Youthful Thinking: New York Motion Design Studio Adolescent and its Diverse POV
Posted on Sept 14, 2020
Mina Muto remembers asking Man-Wai Cheung what the word ‘adolescent’ meant. And she recalls him saying that it's like being a kid but not a kid; that you’re always looking to express yourself and be curious about things and explore. It's about an energy, more than anything else. He also mentioned that it was a good way to describe himself, too. Mina quickly realized that these were the same qualities that were driving what she and Man-Wai were in the process of launching, and lo and behold, a brand name was born.
“That’s the essence of how we started,” says Mina, whose title at Adolescent, the New York-based design, motion graphics and branding studio, is VP and Creative Director. “People have asked us over the years about the name, and when we tell them the story, it accomplishes one of our goals. Man-Wai has always said we should want to make people smile, and make their lives a little better.” And that’s what Adolescent does, adds Man-Wai, who’s CEO and Creative Director. Many of the brands they work on aim “to help people learn something new or escape from their everyday norms.”
The studio’s clients include some of the top brands in entertainment, such as Netflix, NBCU, HBO, AMC, Facebook, Tedx, VH1, Sesame Workshop, Nickelodeon, FX and many others. Adolescent has also worked directly for brands like Amazon, Warby Parker, Verizon, L’Oréal and The New York Times, creating everything from fully-animated promos and opening title sequences to brand videos, IDs, interstitials and experiential presentations. Launched in 2004, the studio’s first major project was for rebranding SVT1, the Swedish national broadcaster.
While the shows and networks they handle run the stylistic gamut, there are common threads to Adolescent’s work: It’s often playful, and like Man-Wai says, it’s entertaining. A great example is the work they did celebrating the 50th anniversary of “Sesame Street,” the groundbreaking PBS series for young children, which features the entire cast of lovable puppet characters and creates wildly colorful animation and graphic treatments around them.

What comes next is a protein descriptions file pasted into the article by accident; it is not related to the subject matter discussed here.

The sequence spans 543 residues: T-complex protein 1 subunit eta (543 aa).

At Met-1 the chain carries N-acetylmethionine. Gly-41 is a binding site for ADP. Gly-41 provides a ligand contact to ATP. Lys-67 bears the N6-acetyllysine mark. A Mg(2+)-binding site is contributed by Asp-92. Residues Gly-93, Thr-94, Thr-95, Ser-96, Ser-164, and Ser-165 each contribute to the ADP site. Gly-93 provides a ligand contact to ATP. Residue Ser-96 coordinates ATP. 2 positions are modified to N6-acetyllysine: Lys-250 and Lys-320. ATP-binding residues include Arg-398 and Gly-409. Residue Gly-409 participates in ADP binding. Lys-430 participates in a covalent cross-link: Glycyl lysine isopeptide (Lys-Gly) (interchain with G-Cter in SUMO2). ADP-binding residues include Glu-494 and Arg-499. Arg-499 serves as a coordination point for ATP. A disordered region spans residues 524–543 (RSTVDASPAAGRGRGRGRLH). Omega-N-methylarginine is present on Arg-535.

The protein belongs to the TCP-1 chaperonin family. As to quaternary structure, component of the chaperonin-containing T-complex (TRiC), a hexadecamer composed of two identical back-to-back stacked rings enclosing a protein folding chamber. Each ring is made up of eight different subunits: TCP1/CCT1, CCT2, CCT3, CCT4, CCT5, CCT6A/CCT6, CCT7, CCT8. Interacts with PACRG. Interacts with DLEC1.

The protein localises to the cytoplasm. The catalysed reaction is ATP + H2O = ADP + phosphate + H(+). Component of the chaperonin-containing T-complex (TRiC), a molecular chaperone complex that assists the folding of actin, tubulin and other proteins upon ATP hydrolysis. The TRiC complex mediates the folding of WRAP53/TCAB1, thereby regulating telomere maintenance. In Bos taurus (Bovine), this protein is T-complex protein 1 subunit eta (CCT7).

Mina and Man-Wai’s story is one of life and love in the big city. They met in the summer of 2001, on Mina’s first day in New York, and at Man-Wai’s birthday party, to boot. “Best present ever,” he says with a smile. Just arrived for a summer project, Mina says she felt a bit jet-lagged, but accepted the invite to tag along with a friend to this party, where she clicked quickly with the birthday boy. “We had very different backgrounds, but shared the same drive,” Mina recalls. “We like exploring the unexpected, and how that can make your head turn.”
9/11 came along and quickly changed all of that. Mina had just flown back to Japan the day before, and now everything had changed. Their relationship was one of long-distance planning for some time, which counterintuitively brought them closer together, Mina explains. Having worked as a designer at Sony Pictures and Euro RSCG Japan in Tokyo, she returned to New York in 2002 and began freelancing around the city while she and Man-Wai worked to turn Adolescent into a reality.
Man-Wai, meanwhile, had moved to New York in 2000, and had been working for Manhattan Transfer as a senior designer, after having spent time at top studios like Plume, Enterprise IG and Attik in London. His diverse background, coupled with Mina’s, is a major influence on how Adolescent sees the world. “We’re minority-owned, and we bring a different point of view to the work we do,” he explains. “We enjoy bringing in lots of diverse perspectives, which often has a kind of wide-eyed openness, and that helps our creative process. We’re also very nimble, and always very gracious – we’re thankful for the opportunities we get, and we focus on our clients and their needs and ambitions.”
That approach has paid off, he adds, as most of their work is repeat business. The studio’s small size – just a half-dozen full-timers hailing from different spots around the world, with support from a regular cadre of permalancers – “means that we feel like a family, and there’s only an A team here,” Man-Wai continues.
Their dedication to fostering diverse points of view is an important part of who they are. This fall, for example, Man-Wai and Mina will take part in mentoring at “Connect 4: Networking for Equality in Design.” A partnership between Pentagram and the Mercy College Design & Animation program, it supports design students of color by opening concrete pathways to leadership positions.
The company has been working with Simian since 2018, and both Mina and Man-Wai say the experience has been “awesome.” They use the service for everything from presentations to review & approval to generating showreels, and both say it’s an indispensable tool they use every day. “Simian is part of our team. They’re very personable and accessible, always so fast to respond,” says Mina. More importantly, adds Man-Wai, “it's tremendously easy to use, and they’re always improving. It feels like they’re always one step ahead of anything we ask for.”
The studio has kept busy during the pandemic, and has a number of major projects in the offing from different sectors in fashion, science and tourism. They’re currently working on motion graphics and design for a live, interactive exhibition space in Times Square, one whose opening has been impacted by the need for social distancing, not to mention the drop in tourism that New York is experiencing right now. Even so, it’s the kind of project that Adolescent loves – “it’s a really interesting process and journey,” says Mina. Sounds just right for a studio with a youthful and curious energy.
Check out some of Adolescent's favorite projects.